Meet UCalgary’s Most Aspiring Alumni

2019’s Arch Award recipients are visionaries and innovators who aspired to greatness, transforming art and science, business, community, and education locally, nationally and around the globe.

Not only are this year’s Arch Awards recipients hopeful beacons of what the University of Calgary has become since its Alumni Association first began honouring extraordinary graduates back in 1985, they also offer a glimpse into the future of the university and its alumni.

Throughout their careers, these distinguished graduates have contributed significantly to their industries and communities while upholding the highest standards and values in everything they do, exhibiting unbridled talent, enthusiasm, spirit and drive.

These six remarkable alumni are blazing trails across our skies, creating spaces for us to marvel at, championing legal rights for Indigenous people, leading colossal coalitions of people, innovating new tech platforms and building cultural bridges across global organizations.


Dr. David Kendall, MSc’72, PhD’79

This year’s Distinguished Alumni Award for Lifetime Achievement recipient is a renowned atmospheric physicist who played a large role in putting Canada on the space-exploration map with the Canadian Space Agency. In fact, some would say his career has indeed spanned the heavens.

Dr. David Kendall’s affinity for his alma mater has never wavered, as UCalgary was where he says he learned — “and never forgot” — about “teamwork, transparency, openness, responsibility and consensus.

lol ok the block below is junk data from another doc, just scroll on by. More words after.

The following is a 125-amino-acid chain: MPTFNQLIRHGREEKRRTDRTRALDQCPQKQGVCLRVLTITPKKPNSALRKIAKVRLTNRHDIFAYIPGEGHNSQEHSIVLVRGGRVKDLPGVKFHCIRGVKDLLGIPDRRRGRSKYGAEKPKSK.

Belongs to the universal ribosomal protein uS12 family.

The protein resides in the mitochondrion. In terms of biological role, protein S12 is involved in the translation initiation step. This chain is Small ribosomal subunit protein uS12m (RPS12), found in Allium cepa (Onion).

“For me, these are the hallmarks of a leader,” explains Kendall, who cites Elon Musk, former President Barack Obama and teenaged climate activist Greta Thunberg as people he admires.


Dr. Scott Meikle, BSc’84

With a home in Boise, Idaho, and an office in California, this year’s recipient of the International Career Achievement Award continues to hopscotch the globe for work. A global leader in the memory devices sector of the semiconductor industry, Dr. Scott Meikle says that, if you are going to work overseas, speaking a foreign language is critical.

“Mores, customs and nuance change in foreign lands, but the fundamentals of leadership are always the same,” says the man who wrote his thesis in Japanese, obtained his PhD in Japan and has worked in Asia for 28 years. “Leadership is entirely about gaining the trust of your team by showing them courage. People will stand beside you through anything if they see you are standing with them, accepting the same risks.” And, Meikle adds with a laugh, “especially if you’re willing to converse with them, even with your bad grammar.”


 Grace Auger, LLB’95

This year’s Career Achievement Award recipient has been a staff lawyer for Legal Aid Alberta on the Siksika Nation for 12 years. It’s a unique position, but then nothing about Grace Auger’s career path has been typical. Look back and you’ll discover that she was the only Indigenous law student in her cohort at UCalgary, and the only student raising three kids under the age of eight.

The load was colossal but, frankly, that’s all that Auger has known, having spent decades breaking barriers and fighting extraordinary obstacles — all while building bridges between Indigenous people and Western society.

“Having a full-time lawyer placed at Siksika helps build that trust so that clients won’t have to repeat their stories to somebody new who may come along,” she explains. “That is really why I went into law — to give Indigenous people a voice and to build bridges.”

Who better to understand justice than someone who has lived with injustice?